Jenny Spear: Black is a Colour

Jenny Spear
Jenny Spear

Jenny Spear

Black is a Colour

As Jenny Spear and I sat down to have lunch and a chat about her new album (‘Black is a Colour’) at Digress Restaurant and Lounge in Canberra City, I proved once again that while I do like my humour and observations laced with irony and straight-facing, I can be just as thick and literal as they come.

‘You know, this album will work well across a couple of genres because there’s an old traditional folk song called, “Black is THE Colour”.

To her credit, Jenny was very polite as she shot me a look that registered the comment, but she let me come to my own learning as sometime later a question revealed, “Yeah, well, that’ll be Track Three then”.

Jenny had contacted me many months ago out of the blue, at a rather crazy time as I was bouncing around New South Wales and ACT, and we made vague plans to catch up somewhere sometime somehow.

Then one night as I stopped off at the monthly music blackboard at the Royal Hotel in Bungendore, Canberra singer-songwriter-author Chris Johnson announced Jenny Spear as the woman sitting next to him, pumping out a fair slab of Neil Young’s back catalogue with him.

In late August, Jenny and I finally caught up over some wonderful Indian pizza at Digress. We didn’t realise it at the time, but Jenny was to soon perform there as the Merry Muse club took an unusual and welcome diversion to another venue for one night.

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Liz Frencham on touring with Gregory Page and Jimmy the Fish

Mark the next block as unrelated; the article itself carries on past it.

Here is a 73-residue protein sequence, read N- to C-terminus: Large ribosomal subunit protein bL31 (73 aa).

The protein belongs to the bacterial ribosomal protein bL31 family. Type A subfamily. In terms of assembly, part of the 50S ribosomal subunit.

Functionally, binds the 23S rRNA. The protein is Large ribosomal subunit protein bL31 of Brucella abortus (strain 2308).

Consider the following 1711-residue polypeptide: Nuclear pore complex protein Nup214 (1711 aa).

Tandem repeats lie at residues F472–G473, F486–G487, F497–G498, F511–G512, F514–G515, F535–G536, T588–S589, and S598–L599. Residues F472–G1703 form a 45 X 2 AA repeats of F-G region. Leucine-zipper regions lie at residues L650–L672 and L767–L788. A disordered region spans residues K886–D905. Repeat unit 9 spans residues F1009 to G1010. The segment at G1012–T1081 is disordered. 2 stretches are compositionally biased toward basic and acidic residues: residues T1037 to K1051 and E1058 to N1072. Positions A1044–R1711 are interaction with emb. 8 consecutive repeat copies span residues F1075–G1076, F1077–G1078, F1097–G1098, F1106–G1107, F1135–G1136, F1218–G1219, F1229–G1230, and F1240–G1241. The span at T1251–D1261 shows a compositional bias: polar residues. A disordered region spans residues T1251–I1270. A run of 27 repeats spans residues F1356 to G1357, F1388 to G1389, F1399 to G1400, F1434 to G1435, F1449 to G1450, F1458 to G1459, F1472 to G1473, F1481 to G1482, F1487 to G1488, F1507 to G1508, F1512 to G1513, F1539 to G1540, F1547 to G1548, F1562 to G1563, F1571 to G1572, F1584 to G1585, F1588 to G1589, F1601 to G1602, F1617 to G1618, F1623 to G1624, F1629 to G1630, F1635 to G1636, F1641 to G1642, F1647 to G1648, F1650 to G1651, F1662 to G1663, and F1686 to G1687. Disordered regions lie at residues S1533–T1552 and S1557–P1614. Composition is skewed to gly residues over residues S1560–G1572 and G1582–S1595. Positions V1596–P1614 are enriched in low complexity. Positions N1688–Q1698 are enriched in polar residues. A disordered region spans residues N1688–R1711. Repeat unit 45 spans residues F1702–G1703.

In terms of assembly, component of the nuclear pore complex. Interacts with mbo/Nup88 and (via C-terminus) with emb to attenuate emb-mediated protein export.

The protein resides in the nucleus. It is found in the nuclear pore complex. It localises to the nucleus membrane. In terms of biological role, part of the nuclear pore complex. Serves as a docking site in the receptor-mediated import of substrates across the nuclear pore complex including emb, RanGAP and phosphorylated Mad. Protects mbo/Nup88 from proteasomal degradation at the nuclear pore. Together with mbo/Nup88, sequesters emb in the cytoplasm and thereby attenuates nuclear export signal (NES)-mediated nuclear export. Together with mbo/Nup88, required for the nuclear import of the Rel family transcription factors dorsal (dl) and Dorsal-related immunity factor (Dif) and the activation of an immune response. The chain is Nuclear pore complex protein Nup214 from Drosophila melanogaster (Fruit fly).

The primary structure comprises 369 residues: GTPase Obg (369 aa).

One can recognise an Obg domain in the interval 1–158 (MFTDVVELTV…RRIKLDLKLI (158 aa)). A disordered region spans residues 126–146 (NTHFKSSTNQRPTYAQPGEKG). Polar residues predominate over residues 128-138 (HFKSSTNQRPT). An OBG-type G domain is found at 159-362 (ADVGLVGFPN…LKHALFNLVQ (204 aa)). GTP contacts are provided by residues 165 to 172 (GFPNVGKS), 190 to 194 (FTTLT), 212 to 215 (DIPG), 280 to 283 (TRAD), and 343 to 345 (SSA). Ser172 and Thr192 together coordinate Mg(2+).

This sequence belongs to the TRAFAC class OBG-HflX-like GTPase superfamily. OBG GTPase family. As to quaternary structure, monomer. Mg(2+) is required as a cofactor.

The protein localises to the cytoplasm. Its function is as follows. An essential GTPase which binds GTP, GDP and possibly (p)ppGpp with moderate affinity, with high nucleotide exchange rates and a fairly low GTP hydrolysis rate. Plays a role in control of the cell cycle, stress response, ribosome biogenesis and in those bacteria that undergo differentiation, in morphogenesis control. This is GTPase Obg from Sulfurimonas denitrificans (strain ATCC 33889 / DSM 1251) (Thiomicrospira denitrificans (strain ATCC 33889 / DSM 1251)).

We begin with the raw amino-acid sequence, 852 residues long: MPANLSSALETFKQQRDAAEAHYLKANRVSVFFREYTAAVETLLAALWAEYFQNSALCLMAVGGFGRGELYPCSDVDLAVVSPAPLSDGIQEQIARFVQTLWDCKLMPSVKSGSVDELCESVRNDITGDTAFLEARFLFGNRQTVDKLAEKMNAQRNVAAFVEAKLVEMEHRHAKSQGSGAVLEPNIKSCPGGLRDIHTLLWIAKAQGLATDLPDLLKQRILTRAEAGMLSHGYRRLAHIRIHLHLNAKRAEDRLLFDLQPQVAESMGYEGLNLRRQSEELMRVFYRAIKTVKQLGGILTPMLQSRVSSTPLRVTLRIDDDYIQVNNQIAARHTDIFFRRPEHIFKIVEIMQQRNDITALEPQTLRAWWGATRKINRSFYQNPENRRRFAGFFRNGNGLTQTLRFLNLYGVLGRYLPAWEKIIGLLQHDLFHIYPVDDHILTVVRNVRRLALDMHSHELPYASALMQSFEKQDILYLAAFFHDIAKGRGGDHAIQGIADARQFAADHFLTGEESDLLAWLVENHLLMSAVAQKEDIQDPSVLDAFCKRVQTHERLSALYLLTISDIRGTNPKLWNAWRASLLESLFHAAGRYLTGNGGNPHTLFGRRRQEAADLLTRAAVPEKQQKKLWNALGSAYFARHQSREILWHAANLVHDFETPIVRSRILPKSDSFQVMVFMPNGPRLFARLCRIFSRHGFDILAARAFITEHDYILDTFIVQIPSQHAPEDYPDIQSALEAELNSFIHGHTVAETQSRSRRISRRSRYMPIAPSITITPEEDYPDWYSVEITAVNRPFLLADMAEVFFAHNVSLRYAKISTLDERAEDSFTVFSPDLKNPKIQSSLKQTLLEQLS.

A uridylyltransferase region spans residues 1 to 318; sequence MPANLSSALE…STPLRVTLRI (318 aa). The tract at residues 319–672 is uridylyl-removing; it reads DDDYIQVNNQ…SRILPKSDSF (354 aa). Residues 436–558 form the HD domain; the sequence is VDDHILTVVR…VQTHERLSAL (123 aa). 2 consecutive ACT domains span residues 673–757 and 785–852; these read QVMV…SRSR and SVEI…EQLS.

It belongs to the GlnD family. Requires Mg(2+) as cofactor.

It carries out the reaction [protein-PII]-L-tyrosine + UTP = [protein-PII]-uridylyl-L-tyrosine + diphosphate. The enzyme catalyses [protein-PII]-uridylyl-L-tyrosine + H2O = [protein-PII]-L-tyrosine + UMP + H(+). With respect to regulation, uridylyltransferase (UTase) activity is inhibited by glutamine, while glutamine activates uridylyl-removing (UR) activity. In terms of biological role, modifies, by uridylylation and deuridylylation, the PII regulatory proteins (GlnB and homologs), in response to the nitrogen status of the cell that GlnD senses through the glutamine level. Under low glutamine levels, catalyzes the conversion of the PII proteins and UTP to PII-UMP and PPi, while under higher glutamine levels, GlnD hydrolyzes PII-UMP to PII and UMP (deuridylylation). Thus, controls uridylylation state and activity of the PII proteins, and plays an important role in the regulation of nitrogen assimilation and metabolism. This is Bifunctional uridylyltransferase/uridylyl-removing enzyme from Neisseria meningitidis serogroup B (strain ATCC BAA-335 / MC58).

Liz Frencham talks about playing solo

and with Jimmy the Fish and Gregory Page

This is a slightly elongated and fuller version of the interview with Liz Frencham that first appeared in Timber and Steel on 28 September 2012.

Liz Frencham is one of the hardest working women in folk.

Liz’s collaborations, bands and projects are legendary. If you laid out her records end to end, including her solo, band, contribution and bit part playing thereon CDs… my, it would take a long time to pick them all up again.

Liz spent part of winter cocooned away in rural Victoria, but in recent times she’s been on the road with her bluegrass outfit Jimmy the Fish, and with the inspired pairing with Fred Smith as Frencham/Smith.

Sometime in the late 1980s, or so it seems, Liz had an interview with Bill Quinn which included one landline, one mobile phone as conduit, and another mobile phone as recording device. Liz was in picturesque southern Trentham, and Bill by the banks of the Moruya River on the beautiful Eurobodalla Nature Coast in rural, coastal New South Wales.

As Liz prepares to strike out on a tour with US singer-songwriter Gregory Page, I started by asking Liz where her preference for solo or band performing lay.

Liz Frencham: I wouldn’t call it a preference. It’s exactly the same, say, as playing playing with Jimmy the Fish and playing with Fred.

Playing solo is “different” and it requires different skills. Probably one thing it has in its favour at the moment is that it still completely terrifies me.

It’s not something that I’ve mastered. It’s exciting and I haven’t settled into a comfortable groove, which makes the possibilities seem more endless. I wouldn’t say it would be a preference, per se.

I am a bass player, and when you’re fitting into your role the most is when you’re accompanying somebody else.

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